He is only the second pope to visit the White House and the first in 29 years to do so.
 
'Confronting terrorism'
 
The statement stressed the two leaders' desire to see a peaceful Middle East with the creation of an independent Palestinian state living side-by-side at peace with Israel.

They also expressed "their mutual support for the sovereignty and
independence of Lebanon" and denounced terrorism.
 
"They further touched on the need to confront terrorism with appropriate means that respect the human person and his or her rights," the statement said.
 
On the issue of immigration, that has caused conflict between the US and the Vatican, both men said they understood the need "for a coordinated policy regarding immigration, especially their humane treatment and the well being of their families" the statement added.
 
The pope said in an earlier speech at the White House that the US must do "everything possible to fight ... all forms of violence so that immigrants may lead dignified lives".
 
He also urged the US to adopt "patient efforts of international diplomacy to resolve conflicts" and promote progress around the world.
 
Both leaders have previously disagreed over the the war in Iraq and immigration, however they share common ground on opposing abortion, gay marriage and stem cell research.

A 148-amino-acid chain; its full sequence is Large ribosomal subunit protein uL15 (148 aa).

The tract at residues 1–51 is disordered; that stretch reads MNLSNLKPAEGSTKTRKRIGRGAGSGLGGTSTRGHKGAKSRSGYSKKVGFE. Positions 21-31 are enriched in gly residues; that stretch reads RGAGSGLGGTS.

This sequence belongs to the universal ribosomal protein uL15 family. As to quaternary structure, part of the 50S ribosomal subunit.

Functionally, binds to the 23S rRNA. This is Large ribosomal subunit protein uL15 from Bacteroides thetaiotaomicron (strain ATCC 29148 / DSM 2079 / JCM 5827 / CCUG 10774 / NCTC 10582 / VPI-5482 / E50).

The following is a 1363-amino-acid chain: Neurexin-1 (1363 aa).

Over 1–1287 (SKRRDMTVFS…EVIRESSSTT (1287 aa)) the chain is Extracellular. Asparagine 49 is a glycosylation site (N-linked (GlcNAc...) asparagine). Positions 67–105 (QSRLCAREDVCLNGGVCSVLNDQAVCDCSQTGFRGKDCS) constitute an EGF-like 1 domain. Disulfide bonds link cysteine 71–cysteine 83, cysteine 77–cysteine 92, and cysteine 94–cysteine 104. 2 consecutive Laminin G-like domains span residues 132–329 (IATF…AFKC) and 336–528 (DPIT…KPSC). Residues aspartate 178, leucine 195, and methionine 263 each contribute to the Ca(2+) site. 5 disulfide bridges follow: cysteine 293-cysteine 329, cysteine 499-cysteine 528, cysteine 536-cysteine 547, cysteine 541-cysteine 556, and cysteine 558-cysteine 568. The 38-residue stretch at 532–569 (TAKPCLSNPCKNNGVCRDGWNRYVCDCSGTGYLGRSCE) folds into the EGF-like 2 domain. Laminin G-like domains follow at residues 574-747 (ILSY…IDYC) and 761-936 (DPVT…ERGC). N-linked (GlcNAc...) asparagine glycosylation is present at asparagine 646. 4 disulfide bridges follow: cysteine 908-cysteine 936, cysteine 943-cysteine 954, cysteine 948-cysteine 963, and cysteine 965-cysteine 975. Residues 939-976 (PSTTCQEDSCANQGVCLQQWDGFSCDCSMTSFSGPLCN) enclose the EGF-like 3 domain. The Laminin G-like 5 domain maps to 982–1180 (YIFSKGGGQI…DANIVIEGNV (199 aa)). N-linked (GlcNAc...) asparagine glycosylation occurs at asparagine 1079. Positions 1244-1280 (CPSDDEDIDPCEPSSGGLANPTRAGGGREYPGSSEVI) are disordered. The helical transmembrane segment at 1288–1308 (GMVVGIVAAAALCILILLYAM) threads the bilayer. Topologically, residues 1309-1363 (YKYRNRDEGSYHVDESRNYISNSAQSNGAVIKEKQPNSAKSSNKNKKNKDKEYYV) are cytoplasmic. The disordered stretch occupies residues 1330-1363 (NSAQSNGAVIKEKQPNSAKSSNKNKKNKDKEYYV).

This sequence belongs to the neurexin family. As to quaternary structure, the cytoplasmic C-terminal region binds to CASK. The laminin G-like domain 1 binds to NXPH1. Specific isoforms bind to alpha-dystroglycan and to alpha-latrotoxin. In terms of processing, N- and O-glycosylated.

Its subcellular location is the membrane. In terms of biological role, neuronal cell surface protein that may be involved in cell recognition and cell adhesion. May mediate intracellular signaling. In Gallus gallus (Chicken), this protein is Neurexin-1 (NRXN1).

Hispanics make up nearly 40 per cent of the 70 million Catholics in the US, and are increasingly targeted in efforts to crack down on illegal immigrants.
 
Al Jazeera's Rob Reynolds in Washington DC said it seemed that both men were using the visit to put forward their agendas.
 
Abuse scandals
 
On Tuesday, the pope also expressed his shame over sex abuse scandals involving US priests and said he was committed to keeping paedophiles out of the ranks of the clergy.
 
The trip is the first by a Roman Catholic pope since a wave of abuse scandals began in the US in 2002, provoking legal actions that led to more than $2bn in settlements.
 
However, he is not expected to meet abused victims of paedophile priests, and one group of victims, the Survivors Network for those Abused by Priests (Snap), said more had to be done.
 
"We're way beyond the point at which an apology, a nice gesture, a few soothing words and promises, will be meaningful," Snap said in a statement quoted by AFP.